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* From the '60s through the '80s, Pete Rose enjoyed a long and storied career as both a UsefulNotes/{{baseball}} player (most notably for the Cincinnati Reds) and, later in life, as a manager. He holds the records in [[UsefulNotes/MLBTeams Major League Baseball]] for hits, games played, at-bats, singles, and outs... and yet, he will likely never be inducted into the Baseball Hall of Fame, as he was permanently banned from the sport in 1989 after being caught betting on games, including on his own team. [[http://espn.go.com/espn/otl/story/_/id/13114874/notebook-obtained-lines-shows-pete-rose-bet-baseball-player-1986 Later investigations]] revealed that he had a history of sports gambling, including, most damningly, during his time as a player. (To his credit, it's never been proven that he ever bet ''against'' his own team, i.e. throwing games in order to win bets.) Once hailed as one of the greatest baseball players in history, his legacy after his forced retirement has been a fiercely polarizing one at best -- one camp argues that his sheer success as a player outweighs his moral failings, while another argues that he violated the integrity of the sport badly enough that no amount of on-field success can make up for it. In September 2015, Rose [[http://espn.go.com/mlb/story/_/id/13737640/pete-rose-meets-mlb-decision-reinstatement-end-year met the current commissioner for a verdict on lifting his ban]]. [[http://m.mlb.com/news/article/159618258/mlb-commissioner-manfred-denies-pete-rose It didn't work]] and he remains ineligible. What's more, Ichiro Suzuki surpassed Rose's previous record for career hits.[[note]]Albeit with an asterisk, as his count includes his earlier career in Japan.[[/note]]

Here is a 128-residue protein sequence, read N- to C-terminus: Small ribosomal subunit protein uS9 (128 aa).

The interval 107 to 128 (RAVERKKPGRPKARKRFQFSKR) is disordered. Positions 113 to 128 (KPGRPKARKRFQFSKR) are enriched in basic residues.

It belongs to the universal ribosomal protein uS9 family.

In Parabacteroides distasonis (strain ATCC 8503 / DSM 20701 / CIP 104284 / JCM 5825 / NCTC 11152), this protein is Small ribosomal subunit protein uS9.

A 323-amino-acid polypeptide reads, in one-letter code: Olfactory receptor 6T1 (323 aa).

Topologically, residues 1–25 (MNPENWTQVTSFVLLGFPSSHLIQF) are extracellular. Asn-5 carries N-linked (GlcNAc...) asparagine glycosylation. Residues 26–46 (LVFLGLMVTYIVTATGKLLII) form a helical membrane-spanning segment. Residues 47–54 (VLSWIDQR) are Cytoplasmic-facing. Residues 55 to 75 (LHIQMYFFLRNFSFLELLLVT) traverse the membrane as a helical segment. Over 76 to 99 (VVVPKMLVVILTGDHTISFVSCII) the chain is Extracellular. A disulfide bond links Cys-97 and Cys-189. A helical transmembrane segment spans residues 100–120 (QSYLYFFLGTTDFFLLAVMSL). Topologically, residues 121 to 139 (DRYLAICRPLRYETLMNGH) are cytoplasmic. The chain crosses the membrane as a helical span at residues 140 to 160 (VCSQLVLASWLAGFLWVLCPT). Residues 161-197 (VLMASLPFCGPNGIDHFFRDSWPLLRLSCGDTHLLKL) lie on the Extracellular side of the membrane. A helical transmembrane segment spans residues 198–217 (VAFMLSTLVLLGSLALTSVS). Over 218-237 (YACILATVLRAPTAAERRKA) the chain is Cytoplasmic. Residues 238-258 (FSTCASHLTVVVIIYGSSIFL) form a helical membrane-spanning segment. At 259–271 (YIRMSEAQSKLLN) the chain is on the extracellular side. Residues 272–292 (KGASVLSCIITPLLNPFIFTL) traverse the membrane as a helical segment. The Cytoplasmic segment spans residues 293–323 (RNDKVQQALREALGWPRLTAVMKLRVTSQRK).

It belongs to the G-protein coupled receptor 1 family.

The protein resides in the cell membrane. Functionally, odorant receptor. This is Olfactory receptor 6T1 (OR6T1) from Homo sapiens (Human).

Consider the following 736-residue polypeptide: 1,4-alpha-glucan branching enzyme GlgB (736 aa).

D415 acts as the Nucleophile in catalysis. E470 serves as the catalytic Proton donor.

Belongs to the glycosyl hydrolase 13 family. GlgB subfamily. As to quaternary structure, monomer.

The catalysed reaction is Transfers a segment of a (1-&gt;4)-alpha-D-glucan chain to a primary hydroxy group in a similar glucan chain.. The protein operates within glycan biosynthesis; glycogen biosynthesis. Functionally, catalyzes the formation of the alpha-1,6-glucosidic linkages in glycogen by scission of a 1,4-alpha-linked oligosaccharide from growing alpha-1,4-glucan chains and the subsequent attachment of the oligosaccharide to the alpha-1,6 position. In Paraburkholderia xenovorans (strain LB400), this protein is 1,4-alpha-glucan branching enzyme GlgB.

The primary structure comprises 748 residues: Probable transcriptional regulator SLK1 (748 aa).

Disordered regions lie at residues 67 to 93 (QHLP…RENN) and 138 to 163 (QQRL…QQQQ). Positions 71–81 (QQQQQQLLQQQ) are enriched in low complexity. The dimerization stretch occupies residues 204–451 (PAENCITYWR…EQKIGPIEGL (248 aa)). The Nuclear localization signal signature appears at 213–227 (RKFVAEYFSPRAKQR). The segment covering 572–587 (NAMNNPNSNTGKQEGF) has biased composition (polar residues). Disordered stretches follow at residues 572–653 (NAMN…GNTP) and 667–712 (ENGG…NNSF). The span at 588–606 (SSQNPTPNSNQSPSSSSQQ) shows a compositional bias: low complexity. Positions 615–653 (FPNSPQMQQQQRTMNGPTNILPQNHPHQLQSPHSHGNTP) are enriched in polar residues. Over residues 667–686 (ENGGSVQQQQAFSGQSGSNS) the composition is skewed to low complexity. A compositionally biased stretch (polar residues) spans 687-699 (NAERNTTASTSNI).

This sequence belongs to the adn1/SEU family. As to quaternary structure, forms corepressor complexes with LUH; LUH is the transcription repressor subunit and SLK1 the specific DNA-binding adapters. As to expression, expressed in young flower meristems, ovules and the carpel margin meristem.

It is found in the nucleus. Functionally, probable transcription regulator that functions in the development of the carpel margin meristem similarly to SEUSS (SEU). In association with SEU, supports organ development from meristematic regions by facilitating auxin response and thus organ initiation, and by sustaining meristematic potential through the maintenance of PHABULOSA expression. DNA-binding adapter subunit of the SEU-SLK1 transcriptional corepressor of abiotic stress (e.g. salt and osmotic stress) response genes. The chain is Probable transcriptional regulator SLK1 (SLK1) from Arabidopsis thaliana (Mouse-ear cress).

11th Jul '16 4:18:31 PM HighCrate
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** Also DTD, Jose Canseco from the Oakland A's/Tampa Bay Devil Rays and Rafael Palmeiro for the Baltimore Orioles.